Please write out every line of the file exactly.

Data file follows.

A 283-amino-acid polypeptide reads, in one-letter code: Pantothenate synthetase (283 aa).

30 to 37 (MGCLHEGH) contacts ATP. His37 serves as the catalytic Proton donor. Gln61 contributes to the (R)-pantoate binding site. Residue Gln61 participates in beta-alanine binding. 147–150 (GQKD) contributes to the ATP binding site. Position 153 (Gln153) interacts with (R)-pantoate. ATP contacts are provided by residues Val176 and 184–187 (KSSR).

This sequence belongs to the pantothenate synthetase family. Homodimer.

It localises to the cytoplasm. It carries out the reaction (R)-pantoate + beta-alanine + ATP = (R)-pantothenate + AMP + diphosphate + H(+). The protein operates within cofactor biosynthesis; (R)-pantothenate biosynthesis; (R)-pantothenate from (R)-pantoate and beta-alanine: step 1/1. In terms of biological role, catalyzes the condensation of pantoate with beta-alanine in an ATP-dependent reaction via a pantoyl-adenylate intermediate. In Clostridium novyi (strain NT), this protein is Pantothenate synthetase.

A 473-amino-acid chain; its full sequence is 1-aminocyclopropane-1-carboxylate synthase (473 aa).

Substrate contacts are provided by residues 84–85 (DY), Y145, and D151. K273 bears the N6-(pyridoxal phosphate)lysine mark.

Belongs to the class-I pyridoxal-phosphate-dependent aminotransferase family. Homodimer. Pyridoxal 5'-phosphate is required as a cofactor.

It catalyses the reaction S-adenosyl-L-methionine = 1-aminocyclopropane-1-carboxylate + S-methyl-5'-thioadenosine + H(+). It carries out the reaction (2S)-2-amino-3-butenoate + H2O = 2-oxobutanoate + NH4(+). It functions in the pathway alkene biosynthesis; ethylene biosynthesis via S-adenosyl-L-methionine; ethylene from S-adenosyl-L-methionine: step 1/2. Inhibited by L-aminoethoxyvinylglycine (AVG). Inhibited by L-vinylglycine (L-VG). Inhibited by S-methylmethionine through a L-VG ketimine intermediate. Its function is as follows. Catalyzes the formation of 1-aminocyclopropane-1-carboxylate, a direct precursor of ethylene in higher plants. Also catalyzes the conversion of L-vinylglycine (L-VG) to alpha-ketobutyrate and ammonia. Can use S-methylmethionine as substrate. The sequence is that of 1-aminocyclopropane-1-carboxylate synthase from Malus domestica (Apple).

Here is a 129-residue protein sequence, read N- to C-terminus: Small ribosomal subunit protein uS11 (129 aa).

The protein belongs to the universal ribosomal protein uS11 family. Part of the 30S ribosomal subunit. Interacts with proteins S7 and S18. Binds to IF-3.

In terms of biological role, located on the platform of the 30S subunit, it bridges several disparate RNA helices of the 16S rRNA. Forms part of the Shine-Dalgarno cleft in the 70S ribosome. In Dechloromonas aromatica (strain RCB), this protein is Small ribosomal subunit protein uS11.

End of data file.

A 283-amino-acid polypeptide reads, in one-letter code: Pantothenate synthetase (283 aa).

30 to 37 (MGCLHEGH) contacts ATP. His37 serves as the catalytic Proton donor. Gln61 contributes to the (R)-pantoate binding site. Residue Gln61 participates in beta-alanine binding. 147–150 (GQKD) contributes to the ATP binding site. Position 153 (Gln153) interacts with (R)-pantoate. ATP contacts are provided by residues Val176 and 184–187 (KSSR).

This sequence belongs to the pantothenate synthetase family. Homodimer.

It localises to the cytoplasm. It carries out the reaction (R)-pantoate + beta-alanine + ATP = (R)-pantothenate + AMP + diphosphate + H(+). The protein operates within cofactor biosynthesis; (R)-pantothenate biosynthesis; (R)-pantothenate from (R)-pantoate and beta-alanine: step 1/1. In terms of biological role, catalyzes the condensation of pantoate with beta-alanine in an ATP-dependent reaction via a pantoyl-adenylate intermediate. In Clostridium novyi (strain NT), this protein is Pantothenate synthetase.

A 473-amino-acid chain; its full sequence is 1-aminocyclopropane-1-carboxylate synthase (473 aa).

Substrate contacts are provided by residues 84–85 (DY), Y145, and D151. K273 bears the N6-(pyridoxal phosphate)lysine mark.

Belongs to the class-I pyridoxal-phosphate-dependent aminotransferase family. Homodimer. Pyridoxal 5'-phosphate is required as a cofactor.

It catalyses the reaction S-adenosyl-L-methionine = 1-aminocyclopropane-1-carboxylate + S-methyl-5'-thioadenosine + H(+). It carries out the reaction (2S)-2-amino-3-butenoate + H2O = 2-oxobutanoate + NH4(+). It functions in the pathway alkene biosynthesis; ethylene biosynthesis via S-adenosyl-L-methionine; ethylene from S-adenosyl-L-methionine: step 1/2. Inhibited by L-aminoethoxyvinylglycine (AVG). Inhibited by L-vinylglycine (L-VG). Inhibited by S-methylmethionine through a L-VG ketimine intermediate. Its function is as follows. Catalyzes the formation of 1-aminocyclopropane-1-carboxylate, a direct precursor of ethylene in higher plants. Also catalyzes the conversion of L-vinylglycine (L-VG) to alpha-ketobutyrate and ammonia. Can use S-methylmethionine as substrate. The sequence is that of 1-aminocyclopropane-1-carboxylate synthase from Malus domestica (Apple).

Here is a 129-residue protein sequence, read N- to C-terminus: Small ribosomal subunit protein uS11 (129 aa).

The protein belongs to the universal ribosomal protein uS11 family. Part of the 30S ribosomal subunit. Interacts with proteins S7 and S18. Binds to IF-3.

In terms of biological role, located on the platform of the 30S subunit, it bridges several disparate RNA helices of the 16S rRNA. Forms part of the Shine-Dalgarno cleft in the 70S ribosome. In Dechloromonas aromatica (strain RCB), this protein is Small ribosomal subunit protein uS11.